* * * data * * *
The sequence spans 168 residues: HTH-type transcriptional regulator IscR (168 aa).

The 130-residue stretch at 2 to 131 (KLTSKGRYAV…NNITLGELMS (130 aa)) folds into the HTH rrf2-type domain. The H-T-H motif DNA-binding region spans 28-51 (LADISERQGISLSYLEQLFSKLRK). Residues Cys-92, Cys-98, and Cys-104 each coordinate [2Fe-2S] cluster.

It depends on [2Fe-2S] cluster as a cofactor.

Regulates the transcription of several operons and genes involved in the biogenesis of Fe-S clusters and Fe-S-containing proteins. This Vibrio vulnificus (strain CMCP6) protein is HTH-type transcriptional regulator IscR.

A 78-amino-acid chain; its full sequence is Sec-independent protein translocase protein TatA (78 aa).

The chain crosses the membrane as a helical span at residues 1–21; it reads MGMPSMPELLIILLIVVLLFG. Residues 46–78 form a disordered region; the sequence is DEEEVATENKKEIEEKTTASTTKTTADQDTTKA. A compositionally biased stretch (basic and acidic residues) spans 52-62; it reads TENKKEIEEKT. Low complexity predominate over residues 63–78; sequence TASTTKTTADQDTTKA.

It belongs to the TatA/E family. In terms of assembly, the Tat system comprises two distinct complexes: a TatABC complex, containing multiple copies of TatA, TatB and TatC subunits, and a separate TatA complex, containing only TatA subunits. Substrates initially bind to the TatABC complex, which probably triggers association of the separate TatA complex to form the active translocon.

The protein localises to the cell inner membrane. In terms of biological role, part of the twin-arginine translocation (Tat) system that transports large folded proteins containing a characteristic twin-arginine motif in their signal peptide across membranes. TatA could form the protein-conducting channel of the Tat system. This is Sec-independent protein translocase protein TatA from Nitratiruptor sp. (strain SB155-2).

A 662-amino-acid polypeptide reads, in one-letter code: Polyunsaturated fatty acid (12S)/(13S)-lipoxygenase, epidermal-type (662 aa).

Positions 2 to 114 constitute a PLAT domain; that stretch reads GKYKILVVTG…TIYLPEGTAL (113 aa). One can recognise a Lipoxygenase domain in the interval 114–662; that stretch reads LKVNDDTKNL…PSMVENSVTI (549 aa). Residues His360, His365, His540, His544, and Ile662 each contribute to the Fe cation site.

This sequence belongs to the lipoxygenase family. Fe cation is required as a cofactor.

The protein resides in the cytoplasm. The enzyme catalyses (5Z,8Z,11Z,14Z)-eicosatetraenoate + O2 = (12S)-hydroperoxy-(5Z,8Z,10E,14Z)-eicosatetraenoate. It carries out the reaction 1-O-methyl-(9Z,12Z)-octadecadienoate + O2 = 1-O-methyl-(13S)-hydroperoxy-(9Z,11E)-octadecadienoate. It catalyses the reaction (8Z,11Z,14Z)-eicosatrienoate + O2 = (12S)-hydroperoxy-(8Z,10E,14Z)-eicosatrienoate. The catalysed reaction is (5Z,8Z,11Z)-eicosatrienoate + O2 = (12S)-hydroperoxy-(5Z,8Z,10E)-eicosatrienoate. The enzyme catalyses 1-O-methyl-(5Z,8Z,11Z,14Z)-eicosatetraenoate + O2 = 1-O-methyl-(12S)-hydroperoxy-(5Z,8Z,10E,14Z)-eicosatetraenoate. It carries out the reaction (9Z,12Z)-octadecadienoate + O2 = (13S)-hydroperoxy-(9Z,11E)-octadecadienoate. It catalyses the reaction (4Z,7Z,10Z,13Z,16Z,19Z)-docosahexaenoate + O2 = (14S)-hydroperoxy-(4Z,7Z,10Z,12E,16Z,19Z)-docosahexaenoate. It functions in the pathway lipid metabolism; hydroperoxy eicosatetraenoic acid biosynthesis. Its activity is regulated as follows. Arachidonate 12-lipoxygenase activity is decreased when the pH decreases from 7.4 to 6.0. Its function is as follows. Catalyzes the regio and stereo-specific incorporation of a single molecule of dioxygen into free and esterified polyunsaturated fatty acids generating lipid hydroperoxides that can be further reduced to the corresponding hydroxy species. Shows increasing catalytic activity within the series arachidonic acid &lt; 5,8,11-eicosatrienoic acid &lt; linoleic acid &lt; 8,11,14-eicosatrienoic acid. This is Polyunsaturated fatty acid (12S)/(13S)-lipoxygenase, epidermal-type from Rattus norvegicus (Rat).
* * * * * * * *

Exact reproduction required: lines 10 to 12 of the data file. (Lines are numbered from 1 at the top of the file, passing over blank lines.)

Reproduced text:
Positions 2 to 114 constitute a PLAT domain; that stretch reads GKYKILVVTG…TIYLPEGTAL (113 aa). One can recognise a Lipoxygenase domain in the interval 114–662; that stretch reads LKVNDDTKNL…PSMVENSVTI (549 aa). Residues His360, His365, His540, His544, and Ile662 each contribute to the Fe cation site.

This sequence belongs to the lipoxygenase family. Fe cation is required as a cofactor.

The protein resides in the cytoplasm. The enzyme catalyses (5Z,8Z,11Z,14Z)-eicosatetraenoate + O2 = (12S)-hydroperoxy-(5Z,8Z,10E,14Z)-eicosatetraenoate. It carries out the reaction 1-O-methyl-(9Z,12Z)-octadecadienoate + O2 = 1-O-methyl-(13S)-hydroperoxy-(9Z,11E)-octadecadienoate. It catalyses the reaction (8Z,11Z,14Z)-eicosatrienoate + O2 = (12S)-hydroperoxy-(8Z,10E,14Z)-eicosatrienoate. The catalysed reaction is (5Z,8Z,11Z)-eicosatrienoate + O2 = (12S)-hydroperoxy-(5Z,8Z,10E)-eicosatrienoate. The enzyme catalyses 1-O-methyl-(5Z,8Z,11Z,14Z)-eicosatetraenoate + O2 = 1-O-methyl-(12S)-hydroperoxy-(5Z,8Z,10E,14Z)-eicosatetraenoate. It carries out the reaction (9Z,12Z)-octadecadienoate + O2 = (13S)-hydroperoxy-(9Z,11E)-octadecadienoate. It catalyses the reaction (4Z,7Z,10Z,13Z,16Z,19Z)-docosahexaenoate + O2 = (14S)-hydroperoxy-(4Z,7Z,10Z,12E,16Z,19Z)-docosahexaenoate. It functions in the pathway lipid metabolism; hydroperoxy eicosatetraenoic acid biosynthesis. Its activity is regulated as follows. Arachidonate 12-lipoxygenase activity is decreased when the pH decreases from 7.4 to 6.0. Its function is as follows. Catalyzes the regio and stereo-specific incorporation of a single molecule of dioxygen into free and esterified polyunsaturated fatty acids generating lipid hydroperoxides that can be further reduced to the corresponding hydroxy species. Shows increasing catalytic activity within the series arachidonic acid &lt; 5,8,11-eicosatrienoic acid &lt; linoleic acid &lt; 8,11,14-eicosatrienoic acid. This is Polyunsaturated fatty acid (12S)/(13S)-lipoxygenase, epidermal-type from Rattus norvegicus (Rat).